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US plans artillery, rockets, ammunition in $1 billion Ukraine package

Ukrainian President Volodymyr Zelenskyy gives a news conference following his meeting with his Polish counterpart in Kyiv on May 22, 2022. (Sergei Supinsky/AFP via Getty Images/TNS)

U.S. President Joe Biden called Ukrainian President Volodymyr Zelenskyy and vowed to provide an additional $1 billion in security assistance for the country as it seeks to stave off Russian forces in eastern battle zones.

“I informed President Zelenskyy that the United States is providing another $1 billion in security assistance for Ukraine, including additional artillery and coastal defense weapons, as well as ammunition for the artillery and advanced rocket systems that the Ukrainians need to support their defensive operations in the Donbas,” Biden said in a statement Wednesday.

The weapons package includes for the first time launchers for vehicle-mounted Harpoon anti-ship missiles, according to people familiar with the matter. Denmark has said it will supply the missiles. The U.S. package also includes $320 million for secure radios and related equipment, $55 million for thermal night-vision optics, and $160 million for training, according to a person familiar with the decision.

The funding comes from two separate U.S. programs or lines of authority. About $350 million of the $1 billion in weapons will come from existing U.S. stocks, including more 155 mm Howitzers and ammunition, more Guided Multiple Launch Rocket Systems and four M1089A1 recovery vehicles, according to a person familiar with the package.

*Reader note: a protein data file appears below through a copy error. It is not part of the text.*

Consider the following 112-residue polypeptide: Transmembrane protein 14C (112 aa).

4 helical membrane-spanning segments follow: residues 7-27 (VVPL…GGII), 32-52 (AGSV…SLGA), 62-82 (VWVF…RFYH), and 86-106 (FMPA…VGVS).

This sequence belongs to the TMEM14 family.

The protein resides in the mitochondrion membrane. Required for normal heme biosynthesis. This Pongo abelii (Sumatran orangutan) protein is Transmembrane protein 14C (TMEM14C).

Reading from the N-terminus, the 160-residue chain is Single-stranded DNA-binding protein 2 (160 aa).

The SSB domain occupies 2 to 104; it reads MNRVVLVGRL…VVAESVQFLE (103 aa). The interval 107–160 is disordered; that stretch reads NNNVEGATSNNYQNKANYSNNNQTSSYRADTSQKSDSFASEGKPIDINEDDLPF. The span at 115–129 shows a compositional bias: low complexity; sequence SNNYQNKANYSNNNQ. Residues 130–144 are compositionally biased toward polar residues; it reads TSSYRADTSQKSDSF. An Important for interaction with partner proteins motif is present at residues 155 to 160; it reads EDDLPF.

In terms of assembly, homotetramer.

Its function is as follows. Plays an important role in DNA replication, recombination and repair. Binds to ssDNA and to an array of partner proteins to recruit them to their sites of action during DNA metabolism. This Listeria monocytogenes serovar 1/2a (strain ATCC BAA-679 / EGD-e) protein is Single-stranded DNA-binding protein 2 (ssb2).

The announcement comes as Ukrainian officials have pleaded for more advanced weapons to be delivered faster to fend off gradual Russian advances in the east. Zelenskyy said the war may stagnate if deliveries from Ukraine’s allies don’t accelerate.

NATO ministers are meeting in Brussels with the almost 4-month-old war at the top of their agenda. U.S. Secretary of Defense Lloyd Austin opened a meeting of the Ukraine Defense Contact Group on Wednesday pledging to maintain military support for Ukraine as the country faces a “pivotal moment” on the battlefield.

“We can’t underestimate the challenge that Ukraine faces,” Austin said at NATO headquarters in Brussels. “Russia is using its long-range fires to try to overwhelm Ukrainian positions.”

Rep. Adam Smith, the Democratic chairman of the House Armed Services Committee, praised the U.S. effort to arm Ukraine ahead of the Biden announcement but also said the quantities of weapons and ammunition need to be increased.

“I also think we need to be giving more sophisticated systems, particularly when it comes to drones and long-range artillery,” Smith said Wednesday at a breakfast meeting of the Defense Writers Group, adding that he thinks the U.S. has been “too cautious” so far.

The U.S. has steadily ratcheted up support for Ukraine while batting away questions about how long the flow of aid will last and whether it would support any deal that included Ukraine ceding territory to Russia.

Meanwhile, the fallout from the conflict is driving sharp increases in the price of gasoline and food, a bitter political headwind for Biden heading into midterm elections this fall.

“When we decided we were going to help Ukraine — the point that I was making was that it’s going to cost us too,” Biden said at a June 10 fundraiser.


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